Home > Uncategorized > Junk Food Rules for Schools: Nanny State or National Security Risk?

Junk Food Rules for Schools: Nanny State or National Security Risk?

I read a NYTImes article in yesterday’s paper describing the new Federal guidelines of junk food and immediately got a stomach cramp because I am 95% certain that these rules will go by the wayside as soon as Mr. Trump takes office in January. Why? Well this CBS report is exhibit one:

Trump himself hasn’t weighed in on school meal regulations. But Republicans, school nutrition directors and some in the food industryhave balked at parts of the administration’s rules that set stricter fat, sugar and sodium limits on foods in the lunch line and beyond.

While many students have now gotten used to the healthier foods, some schools still complain that they are costly and that it’s difficult to meet the standards.

“I would be very surprised if we don’t see some major changes on the school lunch program” and some other food issues, said Rep. Robert Aderholt of Alabama, the Republican chairman of the House subcommittee that oversees Agriculture Department spending.

And here’s what is especially sad about this: the students who need healthy food the most are going to be the least likely to get it. Schools that are located in affluent communities with parents who care about nutrition and wellness will insist on healthy meals while less affluent communities who take their signals from the USDA’s school lunch program will get fructose and french fries slathered in catsup— which, again, will count as a vegetable.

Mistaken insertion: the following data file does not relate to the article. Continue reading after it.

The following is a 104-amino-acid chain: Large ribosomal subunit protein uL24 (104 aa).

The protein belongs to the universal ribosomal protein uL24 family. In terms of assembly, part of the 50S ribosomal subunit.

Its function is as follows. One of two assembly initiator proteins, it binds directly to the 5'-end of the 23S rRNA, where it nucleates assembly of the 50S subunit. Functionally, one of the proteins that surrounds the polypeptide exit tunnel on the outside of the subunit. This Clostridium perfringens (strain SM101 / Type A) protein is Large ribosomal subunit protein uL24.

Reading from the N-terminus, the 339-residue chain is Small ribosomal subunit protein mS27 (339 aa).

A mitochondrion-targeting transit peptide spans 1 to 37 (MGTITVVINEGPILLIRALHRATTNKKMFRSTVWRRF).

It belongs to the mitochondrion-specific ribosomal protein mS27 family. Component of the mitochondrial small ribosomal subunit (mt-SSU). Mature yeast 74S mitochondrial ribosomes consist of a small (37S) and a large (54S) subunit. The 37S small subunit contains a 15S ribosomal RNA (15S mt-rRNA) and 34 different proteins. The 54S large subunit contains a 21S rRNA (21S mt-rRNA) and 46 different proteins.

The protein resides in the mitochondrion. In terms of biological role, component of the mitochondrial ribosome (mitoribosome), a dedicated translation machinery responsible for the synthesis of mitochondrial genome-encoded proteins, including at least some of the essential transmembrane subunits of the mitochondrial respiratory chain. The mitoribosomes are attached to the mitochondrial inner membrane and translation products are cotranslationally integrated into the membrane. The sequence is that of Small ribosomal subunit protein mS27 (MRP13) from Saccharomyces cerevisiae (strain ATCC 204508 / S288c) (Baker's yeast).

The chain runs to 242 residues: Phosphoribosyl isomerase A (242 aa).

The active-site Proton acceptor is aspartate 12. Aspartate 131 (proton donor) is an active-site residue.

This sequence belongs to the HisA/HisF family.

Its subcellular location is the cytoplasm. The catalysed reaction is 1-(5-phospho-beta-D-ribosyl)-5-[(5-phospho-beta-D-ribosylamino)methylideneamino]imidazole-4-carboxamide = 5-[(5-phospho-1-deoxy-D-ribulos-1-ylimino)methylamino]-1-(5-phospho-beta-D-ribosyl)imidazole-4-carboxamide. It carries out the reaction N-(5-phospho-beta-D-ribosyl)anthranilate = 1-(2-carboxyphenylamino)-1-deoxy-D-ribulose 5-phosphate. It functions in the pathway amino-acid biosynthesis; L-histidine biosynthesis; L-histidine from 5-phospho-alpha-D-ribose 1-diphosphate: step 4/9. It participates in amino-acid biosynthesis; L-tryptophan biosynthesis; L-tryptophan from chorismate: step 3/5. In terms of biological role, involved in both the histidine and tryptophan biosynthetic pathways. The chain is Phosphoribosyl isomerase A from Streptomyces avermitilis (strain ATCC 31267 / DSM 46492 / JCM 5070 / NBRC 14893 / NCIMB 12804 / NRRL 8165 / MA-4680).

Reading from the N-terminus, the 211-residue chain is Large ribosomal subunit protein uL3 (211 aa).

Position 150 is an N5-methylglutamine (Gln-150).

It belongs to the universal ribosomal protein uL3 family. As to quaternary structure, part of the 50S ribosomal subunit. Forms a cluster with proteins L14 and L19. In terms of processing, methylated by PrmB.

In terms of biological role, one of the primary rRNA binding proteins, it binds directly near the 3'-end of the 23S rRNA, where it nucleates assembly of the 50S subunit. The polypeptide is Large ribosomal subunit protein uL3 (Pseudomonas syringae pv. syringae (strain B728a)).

Those who criticize the “nanny state” that prescribes healthy meals to improve the well-being of youth today might want to talk to the US military branches who six years ago had to modify their standards to deal with the lack of fitness of incoming recruits. An administration hell-bent on engaging in warfare might want to think of school lunch as a national security issue. If they took the time to do research on the program, they’d find that it started because recruits in previous generations were not fit enough to join the military.

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